Black lives matter

  • The Police Aren't Part of Change in Chicago

    by Dan Berger

    A historian critiquing a recent book on Black Lives Matter argues that the political, fiscal and cultural influence of police is so broad that it's impossible to think of meaningful social reform in a society that includes modern police departments. 

  • What Has Black Lives Matter Achieved? A New Critique from the Left

    by Jay Caspian Kang

    Political scientist Cedric Johnson argues in a new book that protest movements have fixated on racial identity at the expense of making a broad critique of how policing defends an unequal and exploitative society and building a bigger coalition for change. Writer Jay Caspian Kang puts this argument in the context of debates about identity politics from the center to the left.

  • Tyre Nichols's Death and America's Systemic Failure

    by Peniel E. Joseph

    Nichols's killing, like other police killings, emphasizes the need for what W.E.B. DuBois called "abolition democracy," meaning the "eradication of the institutions, vestiges, and badges of racial slavery and new investments in Black citizenship and dignity." This is more than "reform." 

  • Refuse a Return to "Normalcy" after Police Killings

    by Austin McCoy

    Refusing to accept avoidable death as part of American life—from COVID or police violence—is the foundation of change. Americans need to organize a national day of mourning in the form of a work stoppage.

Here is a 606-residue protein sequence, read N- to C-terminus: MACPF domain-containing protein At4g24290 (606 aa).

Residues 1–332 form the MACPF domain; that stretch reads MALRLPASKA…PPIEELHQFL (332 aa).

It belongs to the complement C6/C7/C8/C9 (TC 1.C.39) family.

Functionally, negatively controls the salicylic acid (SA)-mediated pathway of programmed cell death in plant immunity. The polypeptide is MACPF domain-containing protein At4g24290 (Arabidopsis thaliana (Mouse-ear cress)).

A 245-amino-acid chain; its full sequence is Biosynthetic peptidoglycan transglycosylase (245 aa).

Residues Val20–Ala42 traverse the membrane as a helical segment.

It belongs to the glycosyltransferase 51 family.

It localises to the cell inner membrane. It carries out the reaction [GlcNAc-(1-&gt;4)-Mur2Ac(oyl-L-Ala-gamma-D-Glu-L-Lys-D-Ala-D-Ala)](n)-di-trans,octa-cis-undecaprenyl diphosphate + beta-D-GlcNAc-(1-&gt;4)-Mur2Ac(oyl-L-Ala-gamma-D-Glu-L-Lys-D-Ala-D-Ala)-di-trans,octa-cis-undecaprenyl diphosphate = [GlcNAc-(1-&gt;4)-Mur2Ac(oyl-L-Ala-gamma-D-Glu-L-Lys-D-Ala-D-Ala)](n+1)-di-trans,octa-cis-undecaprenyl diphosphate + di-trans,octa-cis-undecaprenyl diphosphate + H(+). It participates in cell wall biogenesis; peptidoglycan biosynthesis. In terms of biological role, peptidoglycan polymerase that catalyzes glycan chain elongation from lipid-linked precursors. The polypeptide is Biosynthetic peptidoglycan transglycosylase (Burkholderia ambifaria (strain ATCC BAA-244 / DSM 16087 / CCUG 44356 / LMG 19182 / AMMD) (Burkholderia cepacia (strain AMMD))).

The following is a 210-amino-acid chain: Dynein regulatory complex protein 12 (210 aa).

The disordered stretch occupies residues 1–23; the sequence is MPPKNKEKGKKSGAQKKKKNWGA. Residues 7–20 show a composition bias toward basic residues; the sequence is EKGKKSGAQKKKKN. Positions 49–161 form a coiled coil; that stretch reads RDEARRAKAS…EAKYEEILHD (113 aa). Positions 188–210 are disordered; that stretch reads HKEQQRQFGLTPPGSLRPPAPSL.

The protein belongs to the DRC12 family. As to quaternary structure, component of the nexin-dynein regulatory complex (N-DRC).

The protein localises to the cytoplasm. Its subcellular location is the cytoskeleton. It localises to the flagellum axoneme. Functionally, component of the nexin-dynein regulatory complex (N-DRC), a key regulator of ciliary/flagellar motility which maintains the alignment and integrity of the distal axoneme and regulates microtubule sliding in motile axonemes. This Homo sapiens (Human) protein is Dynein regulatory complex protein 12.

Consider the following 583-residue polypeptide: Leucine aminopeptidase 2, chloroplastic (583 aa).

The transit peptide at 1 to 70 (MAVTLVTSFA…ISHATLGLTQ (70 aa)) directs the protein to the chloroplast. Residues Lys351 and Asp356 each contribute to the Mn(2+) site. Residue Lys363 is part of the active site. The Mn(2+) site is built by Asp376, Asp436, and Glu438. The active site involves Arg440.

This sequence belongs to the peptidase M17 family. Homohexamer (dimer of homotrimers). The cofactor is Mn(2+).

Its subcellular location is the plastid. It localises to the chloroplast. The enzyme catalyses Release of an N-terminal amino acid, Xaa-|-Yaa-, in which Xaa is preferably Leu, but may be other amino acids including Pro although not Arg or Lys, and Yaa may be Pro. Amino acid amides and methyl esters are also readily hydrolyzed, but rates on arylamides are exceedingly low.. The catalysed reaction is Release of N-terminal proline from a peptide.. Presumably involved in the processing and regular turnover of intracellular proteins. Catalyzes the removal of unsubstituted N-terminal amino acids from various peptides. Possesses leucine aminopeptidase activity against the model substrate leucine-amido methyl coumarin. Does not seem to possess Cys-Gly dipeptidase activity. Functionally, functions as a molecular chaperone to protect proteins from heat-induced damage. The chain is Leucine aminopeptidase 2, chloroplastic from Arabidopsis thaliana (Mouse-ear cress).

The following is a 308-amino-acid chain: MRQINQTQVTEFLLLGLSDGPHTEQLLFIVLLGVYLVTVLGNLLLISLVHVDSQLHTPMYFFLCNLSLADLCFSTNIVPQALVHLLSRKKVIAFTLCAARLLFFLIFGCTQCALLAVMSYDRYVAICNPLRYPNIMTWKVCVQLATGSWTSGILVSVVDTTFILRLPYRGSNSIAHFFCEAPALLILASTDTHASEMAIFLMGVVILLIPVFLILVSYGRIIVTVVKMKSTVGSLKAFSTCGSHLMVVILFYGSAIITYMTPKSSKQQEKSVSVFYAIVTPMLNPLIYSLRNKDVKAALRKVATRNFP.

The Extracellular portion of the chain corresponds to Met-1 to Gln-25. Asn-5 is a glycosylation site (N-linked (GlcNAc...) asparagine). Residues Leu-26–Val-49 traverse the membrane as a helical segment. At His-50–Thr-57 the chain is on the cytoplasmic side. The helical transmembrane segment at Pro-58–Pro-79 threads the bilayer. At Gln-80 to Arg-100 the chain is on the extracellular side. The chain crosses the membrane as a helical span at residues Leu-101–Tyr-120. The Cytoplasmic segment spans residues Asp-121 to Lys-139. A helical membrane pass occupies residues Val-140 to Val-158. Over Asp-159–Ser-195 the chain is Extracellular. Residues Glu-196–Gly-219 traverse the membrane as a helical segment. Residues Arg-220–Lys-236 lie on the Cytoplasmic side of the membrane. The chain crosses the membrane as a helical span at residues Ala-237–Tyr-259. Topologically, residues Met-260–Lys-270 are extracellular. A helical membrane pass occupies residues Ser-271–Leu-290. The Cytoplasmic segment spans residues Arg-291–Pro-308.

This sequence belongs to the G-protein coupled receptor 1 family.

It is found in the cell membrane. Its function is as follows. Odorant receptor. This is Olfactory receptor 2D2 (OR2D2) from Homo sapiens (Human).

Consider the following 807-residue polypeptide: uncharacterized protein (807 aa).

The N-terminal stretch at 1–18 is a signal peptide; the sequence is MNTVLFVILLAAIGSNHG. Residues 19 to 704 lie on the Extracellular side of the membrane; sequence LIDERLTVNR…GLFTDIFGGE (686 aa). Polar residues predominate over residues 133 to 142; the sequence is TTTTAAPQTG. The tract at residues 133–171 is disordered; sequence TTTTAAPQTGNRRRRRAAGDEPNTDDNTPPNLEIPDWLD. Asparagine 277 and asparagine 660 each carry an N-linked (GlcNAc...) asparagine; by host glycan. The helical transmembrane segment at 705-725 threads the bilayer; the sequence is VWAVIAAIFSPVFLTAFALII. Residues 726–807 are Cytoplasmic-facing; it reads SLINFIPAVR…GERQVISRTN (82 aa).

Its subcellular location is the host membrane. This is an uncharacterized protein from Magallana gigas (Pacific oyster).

• A Bizarre War on Protest By Republican Judges

    "If protest leaders can be hauled into court — and potentially forced to pay out of their own pockets — for the actions of a single protest attendee, then no sensible person will organize a protest."

  • The Return of the Mass Protest

    by Elizabeth Hinton

    Although mass protests are far more peaceful than they were in the 1960s, reviving nonviolent direct action tactics associated with MLK, the police response to them has been more heavily armed and violent.

  • In Rittenhouse Trial, Language Matters

    by Felicia Angeja Viator

    Kyle Rittenhouse's trial evokes the 1943 "Zoot Suit Riots," when white vigilantes, including uniformed servicemen, beat Mexican American youth in Los Angeles and other cities. The courts contributed to exonerating the vigilantes by repeating the language of a moral panic that characterized the victims as "gangsters" and hoodlums.

  • Did Last Summer's BLM Protests Change Anything?

    by Keeanga-Yamahtta Taylor

    A commission convened by the Mayor of Philadelphia exemplifies the American preference for symbolism over substance in recently proclaimed "racial reckonings." 

  • Black Lives Matter Misses the Point About Cuba

    by Jorge Felipe Gonzalez

    American activists who recognize the antiracist achievements of the revolutionary Cuban government miss the ways that that government's authoritarianism and more recent economic policies disproportionately harm Afro-Cuban people. 

  • George Floyd Changed The World of Athlete Activism

    by Carl Suddler

    The protests over George Floyd's murder involved Black athletes at a time when athletes are highly visible and broke with a decades-long tendency to steer clear of controversy.

  • What Obama Gets Wrong on 'Defund the Police'

    by Austin McCoy

    "If political budgets are moral documents, then divesting heavily from institutions that have the capacity to perpetuate harms is the moral thing to do."

  • Voting Trump Out Is Not Enough

    by Keeanga-Yamahtta Taylor

    The results of the 2020 election show that the Democratic Party will fail unless it is willing to abandon a futile effort to woo Republicans to the center and embrace popular policies that meet the needs of Democratic constituents.